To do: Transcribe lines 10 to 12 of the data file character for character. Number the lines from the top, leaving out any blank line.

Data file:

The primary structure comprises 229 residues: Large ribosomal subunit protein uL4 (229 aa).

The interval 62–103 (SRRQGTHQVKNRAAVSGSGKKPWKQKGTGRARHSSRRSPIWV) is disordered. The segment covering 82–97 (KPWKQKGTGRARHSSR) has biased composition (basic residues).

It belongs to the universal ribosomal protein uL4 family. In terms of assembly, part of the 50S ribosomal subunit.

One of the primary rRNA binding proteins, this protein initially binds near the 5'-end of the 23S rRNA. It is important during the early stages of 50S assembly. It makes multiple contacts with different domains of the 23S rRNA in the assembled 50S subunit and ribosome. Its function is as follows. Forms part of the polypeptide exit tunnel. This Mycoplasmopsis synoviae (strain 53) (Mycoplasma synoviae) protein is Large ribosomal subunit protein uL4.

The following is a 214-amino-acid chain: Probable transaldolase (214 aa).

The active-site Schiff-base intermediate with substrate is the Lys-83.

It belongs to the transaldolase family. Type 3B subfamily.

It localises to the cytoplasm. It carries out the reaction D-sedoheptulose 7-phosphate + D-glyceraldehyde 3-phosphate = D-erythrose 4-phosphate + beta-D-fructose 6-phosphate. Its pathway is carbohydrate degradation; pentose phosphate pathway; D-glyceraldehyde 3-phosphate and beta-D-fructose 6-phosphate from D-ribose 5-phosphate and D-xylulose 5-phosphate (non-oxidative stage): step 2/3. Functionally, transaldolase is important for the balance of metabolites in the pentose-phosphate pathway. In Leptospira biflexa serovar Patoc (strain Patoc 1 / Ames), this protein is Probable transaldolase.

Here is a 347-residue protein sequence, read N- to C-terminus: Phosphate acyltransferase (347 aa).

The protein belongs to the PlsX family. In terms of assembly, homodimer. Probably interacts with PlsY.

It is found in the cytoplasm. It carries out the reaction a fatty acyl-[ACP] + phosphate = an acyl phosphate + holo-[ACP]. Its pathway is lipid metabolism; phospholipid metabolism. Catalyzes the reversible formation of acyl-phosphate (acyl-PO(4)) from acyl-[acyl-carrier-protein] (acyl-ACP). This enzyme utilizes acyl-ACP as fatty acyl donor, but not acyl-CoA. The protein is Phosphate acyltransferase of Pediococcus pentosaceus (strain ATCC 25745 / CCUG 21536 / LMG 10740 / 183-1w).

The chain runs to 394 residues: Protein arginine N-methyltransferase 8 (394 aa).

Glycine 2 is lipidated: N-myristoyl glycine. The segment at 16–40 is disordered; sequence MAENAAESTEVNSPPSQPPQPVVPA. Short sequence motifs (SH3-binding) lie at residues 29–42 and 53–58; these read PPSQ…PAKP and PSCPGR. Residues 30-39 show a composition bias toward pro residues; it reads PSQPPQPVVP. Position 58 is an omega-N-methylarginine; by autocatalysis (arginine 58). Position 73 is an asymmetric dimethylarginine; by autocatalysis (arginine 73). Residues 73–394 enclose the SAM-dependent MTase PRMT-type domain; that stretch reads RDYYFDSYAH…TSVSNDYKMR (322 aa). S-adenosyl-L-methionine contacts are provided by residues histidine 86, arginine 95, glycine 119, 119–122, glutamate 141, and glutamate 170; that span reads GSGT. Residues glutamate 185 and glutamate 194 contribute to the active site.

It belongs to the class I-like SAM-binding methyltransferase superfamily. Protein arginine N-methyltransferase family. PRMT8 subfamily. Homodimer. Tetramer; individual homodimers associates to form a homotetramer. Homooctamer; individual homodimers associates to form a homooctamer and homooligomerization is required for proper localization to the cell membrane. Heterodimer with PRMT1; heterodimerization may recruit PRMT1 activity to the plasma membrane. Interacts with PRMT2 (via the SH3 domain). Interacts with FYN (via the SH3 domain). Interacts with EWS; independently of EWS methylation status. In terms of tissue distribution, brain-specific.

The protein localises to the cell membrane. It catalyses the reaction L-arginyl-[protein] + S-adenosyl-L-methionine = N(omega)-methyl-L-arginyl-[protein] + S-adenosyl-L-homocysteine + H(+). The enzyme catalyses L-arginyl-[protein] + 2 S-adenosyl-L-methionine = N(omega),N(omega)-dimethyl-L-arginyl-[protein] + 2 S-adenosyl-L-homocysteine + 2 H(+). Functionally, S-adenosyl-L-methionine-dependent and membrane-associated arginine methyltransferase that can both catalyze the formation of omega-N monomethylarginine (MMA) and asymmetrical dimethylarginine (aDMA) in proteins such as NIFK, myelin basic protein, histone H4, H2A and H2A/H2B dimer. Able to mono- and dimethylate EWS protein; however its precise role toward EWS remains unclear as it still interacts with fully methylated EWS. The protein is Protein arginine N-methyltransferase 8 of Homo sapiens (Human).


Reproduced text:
The protein belongs to the PlsX family. In terms of assembly, homodimer. Probably interacts with PlsY.

It is found in the cytoplasm. It carries out the reaction a fatty acyl-[ACP] + phosphate = an acyl phosphate + holo-[ACP]. Its pathway is lipid metabolism; phospholipid metabolism. Catalyzes the reversible formation of acyl-phosphate (acyl-PO(4)) from acyl-[acyl-carrier-protein] (acyl-ACP). This enzyme utilizes acyl-ACP as fatty acyl donor, but not acyl-CoA. The protein is Phosphate acyltransferase of Pediococcus pentosaceus (strain ATCC 25745 / CCUG 21536 / LMG 10740 / 183-1w).

The chain runs to 394 residues: Protein arginine N-methyltransferase 8 (394 aa).